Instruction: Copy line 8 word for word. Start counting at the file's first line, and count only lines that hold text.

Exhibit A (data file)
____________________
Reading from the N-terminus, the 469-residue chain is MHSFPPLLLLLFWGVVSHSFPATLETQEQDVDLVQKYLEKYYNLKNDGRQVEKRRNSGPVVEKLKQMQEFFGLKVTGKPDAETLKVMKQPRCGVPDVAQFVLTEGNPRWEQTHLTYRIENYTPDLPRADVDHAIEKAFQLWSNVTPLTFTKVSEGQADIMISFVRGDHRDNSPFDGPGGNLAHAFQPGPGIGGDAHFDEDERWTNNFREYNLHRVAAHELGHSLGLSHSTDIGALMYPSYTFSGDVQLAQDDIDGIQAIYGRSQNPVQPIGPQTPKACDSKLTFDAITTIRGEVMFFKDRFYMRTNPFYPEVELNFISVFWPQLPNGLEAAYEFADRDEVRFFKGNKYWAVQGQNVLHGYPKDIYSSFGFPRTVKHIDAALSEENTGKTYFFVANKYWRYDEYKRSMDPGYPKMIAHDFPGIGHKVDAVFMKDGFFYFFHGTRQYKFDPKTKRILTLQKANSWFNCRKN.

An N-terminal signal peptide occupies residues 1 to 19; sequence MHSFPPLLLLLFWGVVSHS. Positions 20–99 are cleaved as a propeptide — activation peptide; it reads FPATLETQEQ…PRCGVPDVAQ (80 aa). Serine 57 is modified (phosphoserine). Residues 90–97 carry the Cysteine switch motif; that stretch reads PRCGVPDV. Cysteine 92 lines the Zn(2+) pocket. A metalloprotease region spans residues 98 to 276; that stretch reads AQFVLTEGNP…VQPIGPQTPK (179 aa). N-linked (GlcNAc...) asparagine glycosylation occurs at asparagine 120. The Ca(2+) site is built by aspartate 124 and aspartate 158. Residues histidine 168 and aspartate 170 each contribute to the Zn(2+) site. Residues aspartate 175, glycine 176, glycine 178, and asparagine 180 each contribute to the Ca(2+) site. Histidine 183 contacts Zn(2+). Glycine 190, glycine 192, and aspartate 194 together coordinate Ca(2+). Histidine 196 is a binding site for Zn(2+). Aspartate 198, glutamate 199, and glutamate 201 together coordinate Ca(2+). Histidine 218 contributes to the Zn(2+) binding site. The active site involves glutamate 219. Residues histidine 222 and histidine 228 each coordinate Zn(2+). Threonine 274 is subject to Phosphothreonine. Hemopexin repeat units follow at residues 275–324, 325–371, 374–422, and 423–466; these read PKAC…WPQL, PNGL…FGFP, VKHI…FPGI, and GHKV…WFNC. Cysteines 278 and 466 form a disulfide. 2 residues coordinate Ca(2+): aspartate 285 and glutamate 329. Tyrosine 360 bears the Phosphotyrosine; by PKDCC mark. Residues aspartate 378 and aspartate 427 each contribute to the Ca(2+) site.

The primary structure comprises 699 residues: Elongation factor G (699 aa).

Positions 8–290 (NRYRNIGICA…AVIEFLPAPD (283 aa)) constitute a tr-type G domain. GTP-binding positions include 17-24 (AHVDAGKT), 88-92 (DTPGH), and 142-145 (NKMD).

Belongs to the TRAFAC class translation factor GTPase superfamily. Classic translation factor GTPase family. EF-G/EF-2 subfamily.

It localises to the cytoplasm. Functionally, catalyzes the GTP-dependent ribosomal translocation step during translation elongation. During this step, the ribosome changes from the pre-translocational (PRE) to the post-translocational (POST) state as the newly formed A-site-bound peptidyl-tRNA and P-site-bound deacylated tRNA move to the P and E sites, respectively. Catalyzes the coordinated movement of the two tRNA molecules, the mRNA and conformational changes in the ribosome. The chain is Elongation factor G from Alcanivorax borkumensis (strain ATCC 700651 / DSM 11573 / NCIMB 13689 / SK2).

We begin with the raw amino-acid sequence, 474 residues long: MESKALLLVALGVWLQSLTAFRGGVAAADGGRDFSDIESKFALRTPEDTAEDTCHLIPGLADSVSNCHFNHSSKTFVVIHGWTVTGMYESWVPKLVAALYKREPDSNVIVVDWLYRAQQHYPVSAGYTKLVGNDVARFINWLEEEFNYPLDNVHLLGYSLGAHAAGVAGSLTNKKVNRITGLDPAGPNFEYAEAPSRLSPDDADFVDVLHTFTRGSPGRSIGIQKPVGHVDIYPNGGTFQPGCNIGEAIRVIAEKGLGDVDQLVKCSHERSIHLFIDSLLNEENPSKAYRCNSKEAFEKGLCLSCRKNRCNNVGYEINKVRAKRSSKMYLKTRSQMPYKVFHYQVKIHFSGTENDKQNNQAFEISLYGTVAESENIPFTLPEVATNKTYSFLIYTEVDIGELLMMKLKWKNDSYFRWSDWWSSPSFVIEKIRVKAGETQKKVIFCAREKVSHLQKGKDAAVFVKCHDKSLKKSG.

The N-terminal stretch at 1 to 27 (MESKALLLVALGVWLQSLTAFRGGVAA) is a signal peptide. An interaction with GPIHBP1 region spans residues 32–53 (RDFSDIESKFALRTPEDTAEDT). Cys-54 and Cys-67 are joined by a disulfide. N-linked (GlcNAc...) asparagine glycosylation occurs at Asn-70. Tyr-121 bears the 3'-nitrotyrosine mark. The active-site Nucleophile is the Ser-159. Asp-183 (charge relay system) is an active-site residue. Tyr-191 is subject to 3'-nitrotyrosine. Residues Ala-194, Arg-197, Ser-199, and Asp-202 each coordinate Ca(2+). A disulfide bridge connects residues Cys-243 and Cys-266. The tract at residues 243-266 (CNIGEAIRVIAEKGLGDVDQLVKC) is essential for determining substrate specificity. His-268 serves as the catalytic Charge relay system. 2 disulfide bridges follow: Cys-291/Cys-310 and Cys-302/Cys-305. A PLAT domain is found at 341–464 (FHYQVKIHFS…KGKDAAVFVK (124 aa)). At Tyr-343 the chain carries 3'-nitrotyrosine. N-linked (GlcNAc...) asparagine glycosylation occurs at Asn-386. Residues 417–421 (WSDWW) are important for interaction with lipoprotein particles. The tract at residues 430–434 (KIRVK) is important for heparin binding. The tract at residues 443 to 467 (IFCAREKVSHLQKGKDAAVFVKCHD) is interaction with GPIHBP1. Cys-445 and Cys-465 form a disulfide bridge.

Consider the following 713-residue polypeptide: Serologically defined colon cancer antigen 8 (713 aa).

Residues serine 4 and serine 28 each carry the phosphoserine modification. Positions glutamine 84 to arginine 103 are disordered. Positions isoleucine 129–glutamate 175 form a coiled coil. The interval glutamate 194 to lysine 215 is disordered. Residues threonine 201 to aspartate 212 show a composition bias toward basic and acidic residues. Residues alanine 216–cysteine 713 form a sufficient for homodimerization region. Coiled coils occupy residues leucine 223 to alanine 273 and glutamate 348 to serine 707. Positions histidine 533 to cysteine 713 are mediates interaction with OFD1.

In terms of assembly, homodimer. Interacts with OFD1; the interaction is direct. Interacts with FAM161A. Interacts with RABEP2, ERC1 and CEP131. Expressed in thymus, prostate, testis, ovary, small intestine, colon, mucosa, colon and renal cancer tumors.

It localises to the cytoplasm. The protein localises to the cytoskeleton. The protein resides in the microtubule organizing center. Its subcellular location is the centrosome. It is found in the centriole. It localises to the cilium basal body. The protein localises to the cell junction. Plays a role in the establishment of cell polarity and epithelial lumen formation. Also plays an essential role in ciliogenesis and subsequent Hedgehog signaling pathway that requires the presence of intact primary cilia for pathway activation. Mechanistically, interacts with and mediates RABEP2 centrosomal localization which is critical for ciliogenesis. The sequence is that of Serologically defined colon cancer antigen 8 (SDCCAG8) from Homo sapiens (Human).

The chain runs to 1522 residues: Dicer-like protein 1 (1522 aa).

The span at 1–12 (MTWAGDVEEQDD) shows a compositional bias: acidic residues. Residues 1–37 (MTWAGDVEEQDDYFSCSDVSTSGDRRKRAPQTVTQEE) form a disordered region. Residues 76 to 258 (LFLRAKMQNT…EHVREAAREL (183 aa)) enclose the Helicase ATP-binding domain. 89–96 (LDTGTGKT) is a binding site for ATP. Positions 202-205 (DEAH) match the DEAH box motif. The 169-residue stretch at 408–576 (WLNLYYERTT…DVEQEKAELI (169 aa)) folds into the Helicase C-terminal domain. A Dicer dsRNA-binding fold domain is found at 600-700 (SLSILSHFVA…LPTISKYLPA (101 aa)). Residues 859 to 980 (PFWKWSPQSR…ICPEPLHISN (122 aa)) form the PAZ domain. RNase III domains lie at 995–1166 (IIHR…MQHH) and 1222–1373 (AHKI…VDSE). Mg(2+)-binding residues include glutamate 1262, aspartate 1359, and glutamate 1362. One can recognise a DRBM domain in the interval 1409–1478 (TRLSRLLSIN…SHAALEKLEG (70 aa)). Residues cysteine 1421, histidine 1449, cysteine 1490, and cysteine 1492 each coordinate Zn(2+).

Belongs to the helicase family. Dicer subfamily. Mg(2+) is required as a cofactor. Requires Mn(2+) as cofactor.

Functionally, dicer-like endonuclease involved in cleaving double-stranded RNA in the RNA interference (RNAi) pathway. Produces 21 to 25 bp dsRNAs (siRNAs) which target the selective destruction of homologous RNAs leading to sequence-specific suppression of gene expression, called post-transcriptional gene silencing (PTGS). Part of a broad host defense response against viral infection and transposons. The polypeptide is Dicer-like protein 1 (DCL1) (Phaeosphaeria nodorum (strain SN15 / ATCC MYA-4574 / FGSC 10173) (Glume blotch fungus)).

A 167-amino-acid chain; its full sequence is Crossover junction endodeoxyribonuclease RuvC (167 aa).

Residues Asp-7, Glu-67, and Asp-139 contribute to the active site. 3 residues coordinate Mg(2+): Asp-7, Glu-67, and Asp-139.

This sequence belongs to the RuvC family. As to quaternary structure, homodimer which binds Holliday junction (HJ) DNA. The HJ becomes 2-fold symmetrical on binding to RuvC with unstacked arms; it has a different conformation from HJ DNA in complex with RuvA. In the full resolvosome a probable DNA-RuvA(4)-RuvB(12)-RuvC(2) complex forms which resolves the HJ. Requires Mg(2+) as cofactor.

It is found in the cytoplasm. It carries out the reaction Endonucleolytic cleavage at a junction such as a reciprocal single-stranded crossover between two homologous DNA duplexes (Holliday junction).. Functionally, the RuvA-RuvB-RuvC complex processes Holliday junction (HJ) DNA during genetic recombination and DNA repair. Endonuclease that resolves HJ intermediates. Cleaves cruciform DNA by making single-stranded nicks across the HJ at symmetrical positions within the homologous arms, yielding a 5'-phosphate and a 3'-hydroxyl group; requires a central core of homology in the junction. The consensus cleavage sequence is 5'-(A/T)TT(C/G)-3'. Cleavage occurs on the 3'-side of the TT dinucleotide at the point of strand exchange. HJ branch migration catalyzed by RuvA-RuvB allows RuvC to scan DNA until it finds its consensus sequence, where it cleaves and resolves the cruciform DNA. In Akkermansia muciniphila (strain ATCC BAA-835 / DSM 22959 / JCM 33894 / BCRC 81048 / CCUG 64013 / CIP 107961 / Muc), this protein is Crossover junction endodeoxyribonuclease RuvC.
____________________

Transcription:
The N-terminal stretch at 1 to 27 (MESKALLLVALGVWLQSLTAFRGGVAA) is a signal peptide. An interaction with GPIHBP1 region spans residues 32–53 (RDFSDIESKFALRTPEDTAEDT). Cys-54 and Cys-67 are joined by a disulfide. N-linked (GlcNAc...) asparagine glycosylation occurs at Asn-70. Tyr-121 bears the 3'-nitrotyrosine mark. The active-site Nucleophile is the Ser-159. Asp-183 (charge relay system) is an active-site residue. Tyr-191 is subject to 3'-nitrotyrosine. Residues Ala-194, Arg-197, Ser-199, and Asp-202 each coordinate Ca(2+). A disulfide bridge connects residues Cys-243 and Cys-266. The tract at residues 243-266 (CNIGEAIRVIAEKGLGDVDQLVKC) is essential for determining substrate specificity. His-268 serves as the catalytic Charge relay system. 2 disulfide bridges follow: Cys-291/Cys-310 and Cys-302/Cys-305. A PLAT domain is found at 341–464 (FHYQVKIHFS…KGKDAAVFVK (124 aa)). At Tyr-343 the chain carries 3'-nitrotyrosine. N-linked (GlcNAc...) asparagine glycosylation occurs at Asn-386. Residues 417–421 (WSDWW) are important for interaction with lipoprotein particles. The tract at residues 430–434 (KIRVK) is important for heparin binding. The tract at residues 443 to 467 (IFCAREKVSHLQKGKDAAVFVKCHD) is interaction with GPIHBP1. Cys-445 and Cys-465 form a disulfide bridge.